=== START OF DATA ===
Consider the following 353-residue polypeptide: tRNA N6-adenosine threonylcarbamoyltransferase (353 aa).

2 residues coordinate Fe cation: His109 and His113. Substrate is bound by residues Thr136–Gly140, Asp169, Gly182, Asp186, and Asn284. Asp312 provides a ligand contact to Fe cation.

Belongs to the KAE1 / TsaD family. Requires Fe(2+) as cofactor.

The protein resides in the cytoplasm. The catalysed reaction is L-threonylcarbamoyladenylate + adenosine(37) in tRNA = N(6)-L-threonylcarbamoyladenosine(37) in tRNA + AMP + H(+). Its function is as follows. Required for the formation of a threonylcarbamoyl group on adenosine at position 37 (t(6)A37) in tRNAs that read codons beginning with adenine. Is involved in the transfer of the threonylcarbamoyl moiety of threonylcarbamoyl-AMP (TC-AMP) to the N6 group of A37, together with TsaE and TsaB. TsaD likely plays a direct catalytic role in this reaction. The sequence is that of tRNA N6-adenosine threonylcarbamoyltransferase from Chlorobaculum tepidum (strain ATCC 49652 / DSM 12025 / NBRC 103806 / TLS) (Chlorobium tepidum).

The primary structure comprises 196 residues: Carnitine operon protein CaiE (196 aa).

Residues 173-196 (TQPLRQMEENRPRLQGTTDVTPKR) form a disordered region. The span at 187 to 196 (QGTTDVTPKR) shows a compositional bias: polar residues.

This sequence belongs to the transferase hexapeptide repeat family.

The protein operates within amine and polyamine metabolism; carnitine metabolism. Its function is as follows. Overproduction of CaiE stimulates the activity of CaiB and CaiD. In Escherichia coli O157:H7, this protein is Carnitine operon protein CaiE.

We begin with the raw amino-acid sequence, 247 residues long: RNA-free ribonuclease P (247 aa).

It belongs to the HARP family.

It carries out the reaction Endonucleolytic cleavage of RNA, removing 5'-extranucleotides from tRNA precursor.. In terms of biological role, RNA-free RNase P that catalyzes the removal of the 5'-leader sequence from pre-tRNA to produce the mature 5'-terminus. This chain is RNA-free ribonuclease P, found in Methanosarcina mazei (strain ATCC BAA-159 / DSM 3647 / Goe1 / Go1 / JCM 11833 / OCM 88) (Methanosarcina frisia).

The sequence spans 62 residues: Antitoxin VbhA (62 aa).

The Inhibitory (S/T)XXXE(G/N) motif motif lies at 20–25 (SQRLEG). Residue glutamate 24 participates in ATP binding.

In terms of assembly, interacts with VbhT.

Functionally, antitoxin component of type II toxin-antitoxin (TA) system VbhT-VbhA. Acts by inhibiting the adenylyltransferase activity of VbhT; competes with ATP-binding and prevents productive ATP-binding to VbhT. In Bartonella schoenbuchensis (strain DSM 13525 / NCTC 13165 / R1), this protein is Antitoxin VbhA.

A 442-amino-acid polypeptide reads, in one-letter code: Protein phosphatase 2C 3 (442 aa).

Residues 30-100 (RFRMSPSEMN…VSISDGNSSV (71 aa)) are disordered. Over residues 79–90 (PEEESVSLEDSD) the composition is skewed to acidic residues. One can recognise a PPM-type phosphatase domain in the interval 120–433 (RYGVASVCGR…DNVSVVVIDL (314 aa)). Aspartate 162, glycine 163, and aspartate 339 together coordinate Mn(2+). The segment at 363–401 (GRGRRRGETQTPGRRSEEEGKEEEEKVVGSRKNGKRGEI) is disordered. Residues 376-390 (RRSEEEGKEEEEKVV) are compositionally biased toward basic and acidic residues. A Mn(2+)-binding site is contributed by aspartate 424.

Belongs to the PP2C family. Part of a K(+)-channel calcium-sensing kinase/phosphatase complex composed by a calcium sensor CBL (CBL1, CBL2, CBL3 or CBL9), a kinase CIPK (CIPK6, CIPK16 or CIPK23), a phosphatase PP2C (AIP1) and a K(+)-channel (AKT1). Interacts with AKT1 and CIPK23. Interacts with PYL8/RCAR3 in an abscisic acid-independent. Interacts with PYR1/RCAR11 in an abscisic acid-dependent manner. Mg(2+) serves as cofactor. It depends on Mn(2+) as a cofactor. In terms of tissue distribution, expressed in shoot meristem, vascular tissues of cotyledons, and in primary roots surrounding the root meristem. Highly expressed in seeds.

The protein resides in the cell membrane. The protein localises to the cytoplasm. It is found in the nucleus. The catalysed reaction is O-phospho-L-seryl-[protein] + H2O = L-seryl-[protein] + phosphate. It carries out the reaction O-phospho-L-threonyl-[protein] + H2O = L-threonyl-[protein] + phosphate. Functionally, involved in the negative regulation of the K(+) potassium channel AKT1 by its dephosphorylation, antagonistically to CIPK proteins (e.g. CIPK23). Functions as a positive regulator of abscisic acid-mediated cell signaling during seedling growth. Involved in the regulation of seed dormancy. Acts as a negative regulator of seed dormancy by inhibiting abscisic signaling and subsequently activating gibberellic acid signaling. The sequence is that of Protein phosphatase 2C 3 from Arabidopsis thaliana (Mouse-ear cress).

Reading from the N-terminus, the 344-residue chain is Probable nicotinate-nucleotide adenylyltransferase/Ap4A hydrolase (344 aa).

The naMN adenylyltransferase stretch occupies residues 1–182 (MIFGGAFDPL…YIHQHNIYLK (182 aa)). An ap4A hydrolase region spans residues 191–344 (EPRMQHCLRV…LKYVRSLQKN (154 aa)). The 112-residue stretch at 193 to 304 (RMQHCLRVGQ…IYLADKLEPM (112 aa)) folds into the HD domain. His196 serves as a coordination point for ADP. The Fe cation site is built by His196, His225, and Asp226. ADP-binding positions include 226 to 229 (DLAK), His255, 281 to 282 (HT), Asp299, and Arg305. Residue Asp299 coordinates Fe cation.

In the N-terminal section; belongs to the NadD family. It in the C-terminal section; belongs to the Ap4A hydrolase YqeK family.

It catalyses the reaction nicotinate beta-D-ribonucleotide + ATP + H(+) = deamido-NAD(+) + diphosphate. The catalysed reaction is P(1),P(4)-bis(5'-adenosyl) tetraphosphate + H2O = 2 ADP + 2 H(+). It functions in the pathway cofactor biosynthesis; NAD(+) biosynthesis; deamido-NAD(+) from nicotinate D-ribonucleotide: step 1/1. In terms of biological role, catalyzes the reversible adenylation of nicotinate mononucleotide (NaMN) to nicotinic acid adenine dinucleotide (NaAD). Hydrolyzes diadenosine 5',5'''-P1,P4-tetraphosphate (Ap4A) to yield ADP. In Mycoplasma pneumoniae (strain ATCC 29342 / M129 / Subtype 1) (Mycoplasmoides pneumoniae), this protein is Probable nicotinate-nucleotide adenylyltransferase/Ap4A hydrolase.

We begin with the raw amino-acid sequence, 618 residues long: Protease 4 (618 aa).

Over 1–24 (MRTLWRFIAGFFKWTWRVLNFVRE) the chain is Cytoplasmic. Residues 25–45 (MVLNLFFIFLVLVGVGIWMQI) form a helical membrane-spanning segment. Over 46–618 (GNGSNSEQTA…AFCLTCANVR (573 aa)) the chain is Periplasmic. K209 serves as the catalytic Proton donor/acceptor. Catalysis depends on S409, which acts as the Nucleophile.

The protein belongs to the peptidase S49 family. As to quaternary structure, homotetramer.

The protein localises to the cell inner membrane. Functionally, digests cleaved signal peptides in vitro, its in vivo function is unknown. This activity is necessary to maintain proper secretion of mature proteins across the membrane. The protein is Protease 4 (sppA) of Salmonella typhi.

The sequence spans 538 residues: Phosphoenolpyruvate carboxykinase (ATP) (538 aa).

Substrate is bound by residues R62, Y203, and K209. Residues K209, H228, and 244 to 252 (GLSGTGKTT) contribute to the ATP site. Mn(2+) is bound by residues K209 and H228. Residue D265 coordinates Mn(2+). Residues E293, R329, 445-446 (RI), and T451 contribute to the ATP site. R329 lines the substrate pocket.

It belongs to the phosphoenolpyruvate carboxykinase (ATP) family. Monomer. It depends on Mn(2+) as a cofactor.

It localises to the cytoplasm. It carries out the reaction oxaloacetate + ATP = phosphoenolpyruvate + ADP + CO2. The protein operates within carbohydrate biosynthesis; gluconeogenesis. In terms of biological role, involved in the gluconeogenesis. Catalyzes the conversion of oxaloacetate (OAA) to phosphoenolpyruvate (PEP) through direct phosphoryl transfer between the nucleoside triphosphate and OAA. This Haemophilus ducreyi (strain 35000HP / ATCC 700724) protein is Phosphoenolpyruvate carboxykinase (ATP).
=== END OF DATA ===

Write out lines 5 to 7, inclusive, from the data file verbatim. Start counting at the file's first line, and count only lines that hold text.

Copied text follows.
The primary structure comprises 196 residues: Carnitine operon protein CaiE (196 aa).

Residues 173-196 (TQPLRQMEENRPRLQGTTDVTPKR) form a disordered region. The span at 187 to 196 (QGTTDVTPKR) shows a compositional bias: polar residues.

This sequence belongs to the transferase hexapeptide repeat family.